My brother, Steve, spoke. Whew. I could never have managed but Steve did Dad proud. And didn't tear up until his very last line. It was interesting to hear his take on my father, being the oldest child and the first boy. We are five years apart in age but six years apart in school so never that close growing up. By the time I was in middle school, he was off to college.  But obviously my father's work ethic that he instilled in me was even more so drilled into Steve.

Dad and Steve

(Dad always said "You are never sick on a Monday. If you are sick, it better be high fever, hospital worthy sick. Otherwise, go to work.  Employers hate people that are sick on Mondays." I've never forgotten it and have tried to impress that on my kids. Big Guy hasn't really gotten it down, though.)

And the service was well attended. You know, once you are in your nineties,  there aren't that many friends left to see you off. But the three that could get out, did.  And friends and neighbors filled the church.

Brother Steve spoke about what a great friend my dad was to all. How good he was about birthdays and anniversaries, always remembering and always sending cards. I've tried to be that way myself although I realized not having a paper calendar makes it harder for me to see birthdays in advance.
Today I bought a paper calendar so I can see a month a time. And maybe do better with the cards.
Because really, everyone loves a little "snail mail".

A lovely little periwinkle calendar to add
to my mess of a desk.

And after the service I went to lunch. With long time friends. And Bunny. Who is a smart girl and volunteered to accompany us because she knows where to find a good time.

And dad would have been so proud.

We celebrated.

And I went to a new restaurant for 2017.  I need to do another twelve new restaurants this year. That's a favorite challenge. (For me, at least!) So, No. 90:Twelve New Restaurants for 2017 has begun.

Allison, Liddy, Peggy, Bunny and I ate at rise no. 2 near the Galleria in Houston. O my! It was so achingly perfect. They serve soufflés in the most adorable little space with all of the exquisitely en  pointe details covered.

We started with salads and then came a cheese course.  The cheeses were on a little cart. We got a quick lesson on our choices and then a board of cheese was deposited on the table along with a tiny bread guillotine!   Bunny had to try it out.

 The beautiful cheese cart
What to choose???

 The bread guillotine

 Bunny doing her best "Price is Right" showing of the bread cutter. 
And Liddy photo bombing. 

That Liddy. 
She puts the "She" in "shenanigans".
Love her. 
It's a miracle Bunny didn't lose a finger she was laughing so hard. 

O my. Then we each got a soufflé.  Yum and yum. 
Mine was sun dried tomato and pesto. Allison had a mushroom with truffle sauce. The rest had Jambon and Gruyere.  We were all groaning in ecstasy.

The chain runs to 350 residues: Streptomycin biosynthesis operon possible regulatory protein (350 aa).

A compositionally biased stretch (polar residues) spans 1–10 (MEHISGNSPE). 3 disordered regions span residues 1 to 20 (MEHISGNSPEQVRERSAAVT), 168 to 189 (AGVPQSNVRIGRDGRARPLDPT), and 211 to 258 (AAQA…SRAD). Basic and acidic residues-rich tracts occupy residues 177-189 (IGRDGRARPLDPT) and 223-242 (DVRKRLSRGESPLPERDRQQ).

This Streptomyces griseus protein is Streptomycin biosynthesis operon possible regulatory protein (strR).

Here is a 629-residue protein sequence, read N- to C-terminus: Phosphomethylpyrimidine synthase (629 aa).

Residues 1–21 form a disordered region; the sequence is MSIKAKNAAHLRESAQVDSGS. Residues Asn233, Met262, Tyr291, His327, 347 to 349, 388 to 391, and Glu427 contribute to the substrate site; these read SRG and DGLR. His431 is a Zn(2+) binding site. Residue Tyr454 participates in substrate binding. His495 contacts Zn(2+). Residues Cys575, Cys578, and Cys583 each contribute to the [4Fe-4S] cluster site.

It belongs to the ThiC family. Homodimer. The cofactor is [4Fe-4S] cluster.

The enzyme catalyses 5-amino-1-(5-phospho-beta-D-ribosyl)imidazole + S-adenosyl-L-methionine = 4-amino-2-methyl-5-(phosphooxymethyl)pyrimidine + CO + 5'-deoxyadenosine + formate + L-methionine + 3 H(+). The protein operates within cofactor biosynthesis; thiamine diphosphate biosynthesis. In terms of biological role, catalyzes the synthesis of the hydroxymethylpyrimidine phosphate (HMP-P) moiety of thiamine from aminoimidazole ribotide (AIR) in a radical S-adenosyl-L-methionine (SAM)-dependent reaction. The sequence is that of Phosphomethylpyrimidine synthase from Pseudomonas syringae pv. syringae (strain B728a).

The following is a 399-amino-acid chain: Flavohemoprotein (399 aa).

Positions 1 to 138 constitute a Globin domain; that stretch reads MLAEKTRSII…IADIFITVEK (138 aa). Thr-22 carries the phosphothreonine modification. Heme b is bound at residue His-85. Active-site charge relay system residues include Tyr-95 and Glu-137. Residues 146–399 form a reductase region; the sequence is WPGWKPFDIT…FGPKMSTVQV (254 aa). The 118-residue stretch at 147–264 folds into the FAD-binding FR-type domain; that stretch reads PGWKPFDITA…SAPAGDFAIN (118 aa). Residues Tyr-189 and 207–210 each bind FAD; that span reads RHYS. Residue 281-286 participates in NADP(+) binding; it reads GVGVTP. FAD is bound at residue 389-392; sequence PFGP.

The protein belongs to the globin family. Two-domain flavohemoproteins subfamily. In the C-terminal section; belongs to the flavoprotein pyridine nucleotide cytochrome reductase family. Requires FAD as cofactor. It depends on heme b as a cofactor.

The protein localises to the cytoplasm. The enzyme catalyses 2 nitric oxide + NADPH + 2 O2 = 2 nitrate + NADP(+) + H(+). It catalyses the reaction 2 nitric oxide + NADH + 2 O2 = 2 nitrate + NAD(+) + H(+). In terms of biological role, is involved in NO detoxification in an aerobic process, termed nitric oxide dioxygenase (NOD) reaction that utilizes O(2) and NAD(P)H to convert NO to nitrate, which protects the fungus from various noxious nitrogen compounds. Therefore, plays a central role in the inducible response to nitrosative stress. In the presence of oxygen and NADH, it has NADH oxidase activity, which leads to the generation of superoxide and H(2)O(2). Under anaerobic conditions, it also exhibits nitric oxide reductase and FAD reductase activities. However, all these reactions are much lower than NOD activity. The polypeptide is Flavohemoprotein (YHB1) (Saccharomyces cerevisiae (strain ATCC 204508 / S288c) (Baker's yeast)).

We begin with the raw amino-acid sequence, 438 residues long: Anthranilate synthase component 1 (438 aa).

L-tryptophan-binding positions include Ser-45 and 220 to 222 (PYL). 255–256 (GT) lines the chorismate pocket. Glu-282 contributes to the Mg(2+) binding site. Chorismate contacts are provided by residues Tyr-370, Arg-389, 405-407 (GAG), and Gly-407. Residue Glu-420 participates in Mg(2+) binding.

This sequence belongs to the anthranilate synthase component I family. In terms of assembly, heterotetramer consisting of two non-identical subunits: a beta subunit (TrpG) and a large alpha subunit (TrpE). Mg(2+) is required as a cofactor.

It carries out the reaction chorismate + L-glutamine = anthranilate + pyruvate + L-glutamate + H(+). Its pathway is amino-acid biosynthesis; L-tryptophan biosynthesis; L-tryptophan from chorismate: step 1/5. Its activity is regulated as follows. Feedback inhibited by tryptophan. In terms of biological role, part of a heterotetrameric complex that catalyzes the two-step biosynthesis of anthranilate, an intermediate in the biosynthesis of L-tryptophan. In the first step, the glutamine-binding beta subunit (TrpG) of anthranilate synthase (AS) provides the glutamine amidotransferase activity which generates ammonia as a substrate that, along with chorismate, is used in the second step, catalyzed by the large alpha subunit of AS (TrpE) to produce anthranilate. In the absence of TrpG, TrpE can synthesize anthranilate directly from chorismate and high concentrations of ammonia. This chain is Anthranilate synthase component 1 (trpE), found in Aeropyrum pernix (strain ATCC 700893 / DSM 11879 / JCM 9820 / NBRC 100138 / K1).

Look at those gorgeous soufflés!
And..ahem... those gorgeous women. 

A toast to Daddy-O. He would have loved joining us. 
He always had a soft spot for "cute young things". 

There was wine, there were dessert soufflés and even a creme brûlée. They practically had to roll me out of there and I did not eat dinner Monday night. I am eternally grateful to my sweet friends for treating us on Monday.  This lunch could not have been a better tribute to my dad. 

He would have loved it all. 


(And -o!- I need to go back and buy some of their napkins. They were luscious.  Along with everything else.)

07 January 2017



2016 is done. Over. Gone.

Over all, 2016 left a lot to be desired. There were some high points but mostly I felt like I was  just getting through and living with what happened around me.   Part of that feeling came from being front line with my mom and dad as my dad slowly faded.

One year old Roy.
I have had this photo in every house I've lived in since my early 20s. 
Original frame, original convex glass. 
92 years old. 

Early Thursday morning, December 29, 2016, at the age of 93, my father passed from this life. My mom was with him.  They had been married for 67 years.

My parents on their wedding day.

My dad was the life of the party. He LIVED his life. He was always learning something new, a huge volunteer,  fun loving, a bit of a Renaissance man.

Air Force, WW  II.

He had a great life. He had a great love- my mom.  His was a life we should all hope for.

And he was a great dad. I'm the baby. And the only girl. Supposedly my father told the obstetrician that delivered me that if I wasn't a girl, he was having the baby "put back". I'm sure my mother had some thoughts about that but we were all in luck...I'm me.  And dad kissed the OB when she told him "It's a girl."

Me, my dad and brother Paul. 
I'm the only one still alive. Sniff.

I had a pretty picture perfect childhood. We moved a few times. Dad worked, mom stayed home with us and did mom things. It was all good.  Remarkably unremarkable.

As us kids got older, I remember my dad picking up more hobbies. He tried oil painting- unsuccessfully.   When Chinese food became a thing, he got a wok.  While stuck in the hospital with hepatitis, he hooked a rug.  Dad was a voracious reader. He loved Art. Musicals. Broadway shows. Bobby Short.  Typing this I understand where my sense of curiosity came from.

He was always proud of his garden 
whether it was full of vegetables or flowers.
Or bugs.

A few memories....
My parents were big believers in Happy Hour every evening. So civilized. They sat in the living room and reviewed their day. Kids weren't necessarily invited. But dad was a martini drinker. He never allowed my older brothers to make him a drink but I was the third kid. I learned to make a killer gin martini when I was maybe 12 or 13. Wave the vermouth over the glass of gin, plop in an olive skewered with one of the fancy sticks. By the time I was 15 or so, I was allowed to make myself one if I wanted while I was also making him one.

Dad always loved a party.
This was New Year's Eve 1952.
Roy, Bill, Amy and Jean